[ skip to navigation ]
The House Church Network: Dedicated to Kingdom Expansion
  Do Women Get to Heaven Because they Have Children?

The role of women in the church keeps coming around like a broken wheel. This week I'm asked, "Are women really saved by childbirth as Paul wrote to Timothy?"

The passage in question is 1st Timothy 2.15 which reads, "Yet she will be saved through childbearing, provided she continues in faith and love and holiness, with modesty." This verse is a part of a larger context that includes such commands for women such as modesty in dress, learning in silence, and a prohibition against teaching or leadership roles in the church (or anywhere else, for that matter)­especially if these roles presume "authority" over a man.

There are a number of striking contradictions in this passage when placed within the larger context of scripture. For instance, in Acts 4.12 we read there is no way to be saved except by Jesus Christ. Further, in actual practice of the New Testament church we read of several women who were instrumental in the church­including women who were teachers and prophetesses: Lydia, Dorcas, Priscilla, Tryphena, Typhosa, Persis, Julia, Eudia, the four daughters of Philip, and Syntyche to name just a few. Some of these women clearly taught men (Priscilla, the four daughters) in contradiction to Paul's command (cf., Acts 18.26, 21.8-9).

So, what do we do with this? Either we have to explain the passage satisfactorily to accommodate the church today, or we have to take Paul seriously and silence women within the confines of the church and its ministry.

The most common way in which this kind of passage is handled by churches is that it's ignored. I suspect there are very few pastors who stand up on Sunday morning and dare tell 75-82% of the congregation they may not ask questions in church (1 Timothy 2.11), nor may they teach, speak, or make a sound­to include singing (1 Timothy 2.12, 1 Corinthians 14.24). To keep the peace (and 75-82% of their congregations), most pastors simply avoid these passages.

But avoiding them doesn't make them go away. So, those who choose to deal with these passages tend to enculturate them. The rationale of this method is Paul was writing in a first century culture to a first century church and was dealing with a first century problem. Perhaps the women in Timothy's church were being unseemly in light of their culture. Perhaps they were disrupting the service with questions. We're not told what the problems were, but clearly there was some sort of difficulty between the leaders and the women in Timothy's church. Thus, since this passage deals with a specific problem of a specific church in a specific time it cannot/should not be applied in toto to the church today. This is how this and other anachronistic passages are generally handled by pastors in the church today.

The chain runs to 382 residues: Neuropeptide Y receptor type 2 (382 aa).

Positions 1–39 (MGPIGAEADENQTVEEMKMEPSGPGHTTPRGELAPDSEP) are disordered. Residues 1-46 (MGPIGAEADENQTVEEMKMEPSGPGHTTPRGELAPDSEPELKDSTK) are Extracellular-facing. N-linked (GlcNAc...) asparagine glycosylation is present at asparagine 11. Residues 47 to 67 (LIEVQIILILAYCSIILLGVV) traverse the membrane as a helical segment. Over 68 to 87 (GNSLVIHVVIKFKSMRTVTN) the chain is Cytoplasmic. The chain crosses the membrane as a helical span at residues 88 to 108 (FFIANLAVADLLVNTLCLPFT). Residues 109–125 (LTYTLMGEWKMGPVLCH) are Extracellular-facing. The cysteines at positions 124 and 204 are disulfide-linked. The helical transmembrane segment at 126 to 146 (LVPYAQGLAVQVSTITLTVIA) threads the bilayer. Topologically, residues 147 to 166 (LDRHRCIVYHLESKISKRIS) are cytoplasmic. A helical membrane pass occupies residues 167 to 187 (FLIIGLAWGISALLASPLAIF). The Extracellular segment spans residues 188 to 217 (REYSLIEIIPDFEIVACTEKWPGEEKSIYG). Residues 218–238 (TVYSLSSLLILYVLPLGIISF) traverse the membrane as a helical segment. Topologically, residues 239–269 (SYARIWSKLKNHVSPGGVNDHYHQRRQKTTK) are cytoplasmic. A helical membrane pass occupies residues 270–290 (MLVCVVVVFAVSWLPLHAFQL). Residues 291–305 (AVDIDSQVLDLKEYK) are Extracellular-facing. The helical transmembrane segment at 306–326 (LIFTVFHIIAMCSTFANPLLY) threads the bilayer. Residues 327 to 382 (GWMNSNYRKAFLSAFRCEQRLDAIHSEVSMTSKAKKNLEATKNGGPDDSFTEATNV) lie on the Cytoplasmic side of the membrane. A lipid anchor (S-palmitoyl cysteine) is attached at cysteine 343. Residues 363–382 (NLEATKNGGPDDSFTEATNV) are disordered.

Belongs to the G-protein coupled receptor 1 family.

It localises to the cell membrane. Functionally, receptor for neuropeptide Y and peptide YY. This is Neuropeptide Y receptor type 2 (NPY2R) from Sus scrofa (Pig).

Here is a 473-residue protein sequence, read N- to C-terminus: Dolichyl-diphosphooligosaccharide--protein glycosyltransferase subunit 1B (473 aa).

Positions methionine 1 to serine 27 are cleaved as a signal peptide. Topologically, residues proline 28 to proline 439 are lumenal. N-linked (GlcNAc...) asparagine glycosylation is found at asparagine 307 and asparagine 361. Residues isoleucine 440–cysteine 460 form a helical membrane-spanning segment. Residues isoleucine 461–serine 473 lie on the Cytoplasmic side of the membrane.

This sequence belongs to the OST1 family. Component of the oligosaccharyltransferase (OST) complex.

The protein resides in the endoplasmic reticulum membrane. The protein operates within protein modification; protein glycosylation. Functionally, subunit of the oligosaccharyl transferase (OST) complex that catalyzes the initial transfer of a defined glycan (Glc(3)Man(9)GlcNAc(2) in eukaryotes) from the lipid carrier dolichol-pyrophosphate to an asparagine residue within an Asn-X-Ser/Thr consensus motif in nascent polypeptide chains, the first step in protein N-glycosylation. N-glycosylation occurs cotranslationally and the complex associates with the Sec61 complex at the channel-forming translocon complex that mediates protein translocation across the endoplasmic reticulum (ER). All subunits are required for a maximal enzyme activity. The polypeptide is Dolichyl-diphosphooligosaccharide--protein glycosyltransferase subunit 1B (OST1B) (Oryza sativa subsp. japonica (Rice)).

But that doesn't clear up what Paul meant by women being saved through childbirth. What could Paul mean? There are a couple of possibilities. One is that Paul meant what he said­women can find salvation through childbirth; however, I know of no theologians who find this suggestion tenable. Another possibility is in this culture since women were generally considered little more than chattel, that is, property of a man, they could find their salvation through Christ (faith) plus through living the kind of life befitting of a woman (having children). Certainly, this is more plausible than the first, but it necessitates a works-righteousness theology. A third possibility is Paul isn't here speaking specifically of spiritual salvation. Although the word translated saved is often used to speak of the salvation of our soul, it isn't always used in this sense. It is possible Paul is indicating that the well-being of a woman, that is, perhaps her happiness, is fulfilled/saved through childbirth. Certainly in a culture in which women were considered cursed by God if they could not bear children, the use of the word saved in this context makes sense.

In any event, I found Paul's introduction to this particular passage illustrative. Paul writes, in verse 8 and again in verse 12, "I desire" and "I permit." Paul doesn't place his particular biases on God, rather he owns up to them. On other occasions Paul wrote passages that he owned as his opinions rather than God's (1 Corinthians 7.25), and so this too may be the case­that these are Paul's personal preferences, not God's absolute commandments.

Can a woman be saved through childbirth? Except for this single example, nothing else in scripture seems to support that contention. But God is sovereign and does as God does. We on earth can only speculate in instances such as these.

Go to top of page